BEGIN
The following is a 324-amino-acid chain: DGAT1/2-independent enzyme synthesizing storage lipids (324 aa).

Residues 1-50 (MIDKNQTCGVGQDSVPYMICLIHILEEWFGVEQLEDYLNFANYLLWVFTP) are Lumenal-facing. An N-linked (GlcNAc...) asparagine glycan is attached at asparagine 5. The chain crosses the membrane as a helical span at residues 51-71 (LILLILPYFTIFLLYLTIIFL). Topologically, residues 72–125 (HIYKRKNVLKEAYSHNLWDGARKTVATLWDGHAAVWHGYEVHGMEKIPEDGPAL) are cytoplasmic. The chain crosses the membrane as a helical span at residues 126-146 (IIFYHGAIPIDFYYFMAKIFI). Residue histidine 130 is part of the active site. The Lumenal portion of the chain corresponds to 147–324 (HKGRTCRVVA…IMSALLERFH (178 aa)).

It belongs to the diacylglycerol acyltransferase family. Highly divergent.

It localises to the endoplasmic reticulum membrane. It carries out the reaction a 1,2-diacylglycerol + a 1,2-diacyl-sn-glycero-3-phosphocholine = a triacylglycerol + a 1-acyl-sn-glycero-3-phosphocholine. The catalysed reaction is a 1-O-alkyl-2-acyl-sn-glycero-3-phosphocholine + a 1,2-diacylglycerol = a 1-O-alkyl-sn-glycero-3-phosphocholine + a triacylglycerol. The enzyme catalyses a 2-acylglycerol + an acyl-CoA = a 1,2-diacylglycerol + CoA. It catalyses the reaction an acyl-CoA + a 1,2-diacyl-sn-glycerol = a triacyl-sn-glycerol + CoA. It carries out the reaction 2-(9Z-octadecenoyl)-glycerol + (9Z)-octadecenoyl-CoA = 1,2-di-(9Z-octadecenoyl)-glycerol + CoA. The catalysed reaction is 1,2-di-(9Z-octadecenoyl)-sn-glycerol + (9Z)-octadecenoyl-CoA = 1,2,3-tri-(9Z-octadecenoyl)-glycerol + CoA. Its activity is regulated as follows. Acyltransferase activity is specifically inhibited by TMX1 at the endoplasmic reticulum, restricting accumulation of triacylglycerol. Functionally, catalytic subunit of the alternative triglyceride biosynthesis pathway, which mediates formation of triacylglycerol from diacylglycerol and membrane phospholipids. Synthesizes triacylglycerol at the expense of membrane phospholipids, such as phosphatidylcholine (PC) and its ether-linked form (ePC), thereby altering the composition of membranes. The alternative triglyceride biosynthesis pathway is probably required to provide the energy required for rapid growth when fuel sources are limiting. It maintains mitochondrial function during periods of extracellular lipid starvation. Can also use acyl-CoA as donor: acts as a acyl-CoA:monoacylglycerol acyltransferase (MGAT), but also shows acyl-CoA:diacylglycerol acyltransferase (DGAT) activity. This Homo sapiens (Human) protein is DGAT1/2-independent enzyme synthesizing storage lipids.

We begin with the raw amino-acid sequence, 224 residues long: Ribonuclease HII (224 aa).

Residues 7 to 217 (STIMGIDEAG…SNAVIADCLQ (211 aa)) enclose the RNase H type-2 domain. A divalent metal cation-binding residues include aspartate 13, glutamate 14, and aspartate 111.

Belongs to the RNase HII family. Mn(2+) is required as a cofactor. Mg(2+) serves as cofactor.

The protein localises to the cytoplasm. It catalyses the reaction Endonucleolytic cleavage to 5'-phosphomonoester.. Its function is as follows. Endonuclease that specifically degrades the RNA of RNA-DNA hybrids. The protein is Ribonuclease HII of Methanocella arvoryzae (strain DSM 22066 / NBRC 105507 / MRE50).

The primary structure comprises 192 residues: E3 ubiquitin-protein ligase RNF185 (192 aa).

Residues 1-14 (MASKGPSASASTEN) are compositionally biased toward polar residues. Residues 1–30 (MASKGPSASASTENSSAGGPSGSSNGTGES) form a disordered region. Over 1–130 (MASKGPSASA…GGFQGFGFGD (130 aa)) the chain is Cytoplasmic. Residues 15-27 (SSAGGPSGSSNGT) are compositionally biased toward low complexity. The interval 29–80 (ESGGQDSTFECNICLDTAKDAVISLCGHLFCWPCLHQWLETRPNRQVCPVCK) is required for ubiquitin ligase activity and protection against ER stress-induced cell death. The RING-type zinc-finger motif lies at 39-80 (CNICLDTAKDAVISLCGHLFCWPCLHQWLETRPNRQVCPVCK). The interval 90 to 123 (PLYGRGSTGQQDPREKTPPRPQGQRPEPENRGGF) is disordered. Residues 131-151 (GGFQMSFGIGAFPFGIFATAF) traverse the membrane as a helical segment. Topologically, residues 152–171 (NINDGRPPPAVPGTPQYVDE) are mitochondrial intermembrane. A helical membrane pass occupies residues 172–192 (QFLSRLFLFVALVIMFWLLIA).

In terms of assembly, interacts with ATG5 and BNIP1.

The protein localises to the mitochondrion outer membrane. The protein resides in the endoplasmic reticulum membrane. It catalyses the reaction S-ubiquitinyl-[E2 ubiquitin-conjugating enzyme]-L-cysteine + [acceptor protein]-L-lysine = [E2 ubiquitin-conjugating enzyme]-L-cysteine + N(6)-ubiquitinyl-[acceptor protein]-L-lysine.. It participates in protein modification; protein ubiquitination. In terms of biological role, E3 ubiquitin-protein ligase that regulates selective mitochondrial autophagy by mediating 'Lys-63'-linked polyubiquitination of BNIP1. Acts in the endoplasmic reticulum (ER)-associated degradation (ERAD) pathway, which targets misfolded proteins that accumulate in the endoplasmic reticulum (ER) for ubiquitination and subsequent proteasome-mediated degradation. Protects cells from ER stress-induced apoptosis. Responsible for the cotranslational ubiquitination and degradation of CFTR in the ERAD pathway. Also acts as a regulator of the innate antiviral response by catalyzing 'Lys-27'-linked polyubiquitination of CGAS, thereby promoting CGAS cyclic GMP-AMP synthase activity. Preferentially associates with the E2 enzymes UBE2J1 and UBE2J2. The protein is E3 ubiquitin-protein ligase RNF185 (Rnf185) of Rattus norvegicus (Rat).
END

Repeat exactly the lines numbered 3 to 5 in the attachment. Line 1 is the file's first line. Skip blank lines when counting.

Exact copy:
It belongs to the diacylglycerol acyltransferase family. Highly divergent.

It localises to the endoplasmic reticulum membrane. It carries out the reaction a 1,2-diacylglycerol + a 1,2-diacyl-sn-glycero-3-phosphocholine = a triacylglycerol + a 1-acyl-sn-glycero-3-phosphocholine. The catalysed reaction is a 1-O-alkyl-2-acyl-sn-glycero-3-phosphocholine + a 1,2-diacylglycerol = a 1-O-alkyl-sn-glycero-3-phosphocholine + a triacylglycerol. The enzyme catalyses a 2-acylglycerol + an acyl-CoA = a 1,2-diacylglycerol + CoA. It catalyses the reaction an acyl-CoA + a 1,2-diacyl-sn-glycerol = a triacyl-sn-glycerol + CoA. It carries out the reaction 2-(9Z-octadecenoyl)-glycerol + (9Z)-octadecenoyl-CoA = 1,2-di-(9Z-octadecenoyl)-glycerol + CoA. The catalysed reaction is 1,2-di-(9Z-octadecenoyl)-sn-glycerol + (9Z)-octadecenoyl-CoA = 1,2,3-tri-(9Z-octadecenoyl)-glycerol + CoA. Its activity is regulated as follows. Acyltransferase activity is specifically inhibited by TMX1 at the endoplasmic reticulum, restricting accumulation of triacylglycerol. Functionally, catalytic subunit of the alternative triglyceride biosynthesis pathway, which mediates formation of triacylglycerol from diacylglycerol and membrane phospholipids. Synthesizes triacylglycerol at the expense of membrane phospholipids, such as phosphatidylcholine (PC) and its ether-linked form (ePC), thereby altering the composition of membranes. The alternative triglyceride biosynthesis pathway is probably required to provide the energy required for rapid growth when fuel sources are limiting. It maintains mitochondrial function during periods of extracellular lipid starvation. Can also use acyl-CoA as donor: acts as a acyl-CoA:monoacylglycerol acyltransferase (MGAT), but also shows acyl-CoA:diacylglycerol acyltransferase (DGAT) activity. This Homo sapiens (Human) protein is DGAT1/2-independent enzyme synthesizing storage lipids.

We begin with the raw amino-acid sequence, 224 residues long: Ribonuclease HII (224 aa).